Do You Touch the Third Rail?

At the birthplace of the United States Tuesday afternoon, Democratic presidential candidate Barack Obama addressed the issue of race in America as part of the Presidential campaign.  Race has always been one of the “third rails” of American politics: you can use it, hint at it, or ignore it, but don’t touch it!

Obama Philly Senator Obama’s speech was one of the most honest and informative on the topic that I’ve read.  Instead of trying to follow politically expedient routes, he instead talked about the issue in a way that I think all Americans can relate to. 

Regardless of our racial identity, almost all Americans have in their hearts a complex web of conflicting thoughts, feelings and experiences as it relates to race.  Even the most liberal-minded among us are tainted by the fears, innuendo, and racism we’ve been exposed to in our lives.

Even though the nature of the campaign for the White House encourages us to think about race in very reductionist ways, the issue is one that very much exists and very much influences our lives.  And yet, as the Senator points out, it is time to “move beyond some of our old racial wounds.”

“The comments that have been made and the issues that have surfaced over the last few weeks reflect the complexities of race in this country that we’ve never really worked through – a part of our union that we have not yet made perfect.  And if we walk away now, if we simply retreat into our respective corners, we will never be able to come together and solve challenges like health care, or education or the need to find good jobs for every American.”

Regardless of your political persuasion or, for that matter, nationality, I’d encourage you to take fifteen minutes to read the full text of Senator Obama’s speech.  For Americans, it gives some much-needed food for thought.  For people outside of the US, it provides an interesting insight into how the issue of race uniquely affects our country’s culture and politics.

The full text of the Senator’s speech is here.

 

16 thoughts on “Do You Touch the Third Rail?

  1. Wow! What a powerful speech. I like the challenge he gives to the people. So often people want to blame others instead of looking at the choices they have and can make. I think that Ashley’s story is a perfect example of taking a bad situation and making a choice to sacrifice in order to help others. I wish the news would cover more stories like that instead of the constant violence. Thanks for sharing that Chris.

  2. If you really like this speech, I would recommend Dreams from My Father, a brilliant book that goes into details of what he’s saying here. I have never read any politician’s memoir that touched me so profoundly.zacksamurai loves to make bold prediction! Democrats are splitting almost equally. There are tons of hardcore progressive-minded people who will keep soldiering on the first female president.It ain’t over till the former first lady sings.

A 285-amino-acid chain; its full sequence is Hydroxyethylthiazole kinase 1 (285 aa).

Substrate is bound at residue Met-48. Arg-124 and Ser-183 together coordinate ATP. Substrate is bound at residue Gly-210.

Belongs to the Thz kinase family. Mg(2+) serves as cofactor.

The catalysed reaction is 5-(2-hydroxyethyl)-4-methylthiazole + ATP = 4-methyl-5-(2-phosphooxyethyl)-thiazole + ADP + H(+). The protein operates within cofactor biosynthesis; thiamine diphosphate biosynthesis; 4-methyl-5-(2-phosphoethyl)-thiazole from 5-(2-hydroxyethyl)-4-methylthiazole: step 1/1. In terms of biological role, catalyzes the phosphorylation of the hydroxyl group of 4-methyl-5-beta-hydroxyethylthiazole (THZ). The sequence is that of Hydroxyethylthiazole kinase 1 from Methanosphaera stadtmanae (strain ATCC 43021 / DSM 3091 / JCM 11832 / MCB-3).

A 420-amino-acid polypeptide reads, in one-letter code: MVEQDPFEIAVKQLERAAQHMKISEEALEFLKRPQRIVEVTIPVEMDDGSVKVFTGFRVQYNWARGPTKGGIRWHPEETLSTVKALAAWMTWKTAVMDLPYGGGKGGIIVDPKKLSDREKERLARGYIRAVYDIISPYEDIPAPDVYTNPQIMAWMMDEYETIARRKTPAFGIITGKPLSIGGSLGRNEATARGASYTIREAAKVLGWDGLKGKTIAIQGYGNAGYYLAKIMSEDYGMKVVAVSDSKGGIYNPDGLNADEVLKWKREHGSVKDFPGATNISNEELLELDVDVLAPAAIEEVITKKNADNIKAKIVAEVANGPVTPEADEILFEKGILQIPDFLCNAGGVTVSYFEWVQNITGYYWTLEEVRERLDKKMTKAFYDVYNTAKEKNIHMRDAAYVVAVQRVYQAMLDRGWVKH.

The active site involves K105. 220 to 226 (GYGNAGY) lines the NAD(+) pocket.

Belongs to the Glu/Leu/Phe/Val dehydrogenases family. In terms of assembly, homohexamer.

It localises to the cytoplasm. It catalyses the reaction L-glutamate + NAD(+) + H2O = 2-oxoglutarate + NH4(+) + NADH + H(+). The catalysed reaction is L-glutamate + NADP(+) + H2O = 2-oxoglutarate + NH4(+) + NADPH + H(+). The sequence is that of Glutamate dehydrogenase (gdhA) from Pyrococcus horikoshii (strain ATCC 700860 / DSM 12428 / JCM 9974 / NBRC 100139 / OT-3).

3. I actually listened to the whole thing. Well put on more than one point  I am a Clinton supporter, but I feel strongly he hit it on the nose! It was refreshing to hear someone other than Bill Cosby say what needed to be said and say it so well. Kudos to Obama.

  4. Ongkun, I am told that the former first lady cannot sing. But I am pretty sure she will have no problem carrying the  two big states of Pennsylvania and Michigan…a 52/48 maybe? A six week wait is an ethernity for me!

  5. If just Obama’s speech and vision “should DEFINITELY” make him the forty-fourth President of the United States, what would make Martin Luther King Jr. when he delivered the ten times more powerful speech “I have a dream”? Should he “DEFINITELY” be the Second Coming? Anyway, to respond to Obama’s speech, I have elaborated in my own blog.

  6. Chris: Like you said, “Racism is everywhere” but I guess no country has a social wound cut as deep as the US. Perhaps, although the slavery in this country has been abolished (by constitution amendment) for more than a century, the social prejudice had not dramatically changed until the civil right movement in the 60s. Even in 2008 when black culture is everywhere, I am sure, the prejudice towards race is still everywhere. And how the topic of racism is perceived by people outside the US? I don’t really think people who live outside this country really understand how serious of this issue permeate the American social fabric. Personally, I did not really know until I came to the US and read about the civil right movement.

  7. @sagicaprio – Very interseting perspective, Tae.  Thank you for sharing it.  I don’t often get into a conversation with people here about the topic, although it is interesting that I’ve had several Thai people tell me that when they went to visit the US they were scared of black people.  The funny thing, and particularly interesting as an American who has been subjected to the brainwashing of being “P.C.”, was how matter of fact they were when they told me.  Again, thanks.

  8. Chris: When I first moved here, I have to say I was scared of some black people as well. In retrospect, it’s a little irrational but I think that reaction was a by-product of Hollywood’s movies, particularly in the 80s and 90s when most of the bad guys (besides KGB in the 80s and some terrorists in the 90s) were blacks. I guess it effectively stereotyped the black people in our psyche. But after I have been here for several years, now, I have several black friends and we get along fine. There are a lot of nice and professional black people out there. I guess those scary stereotypes represent more about class than race.

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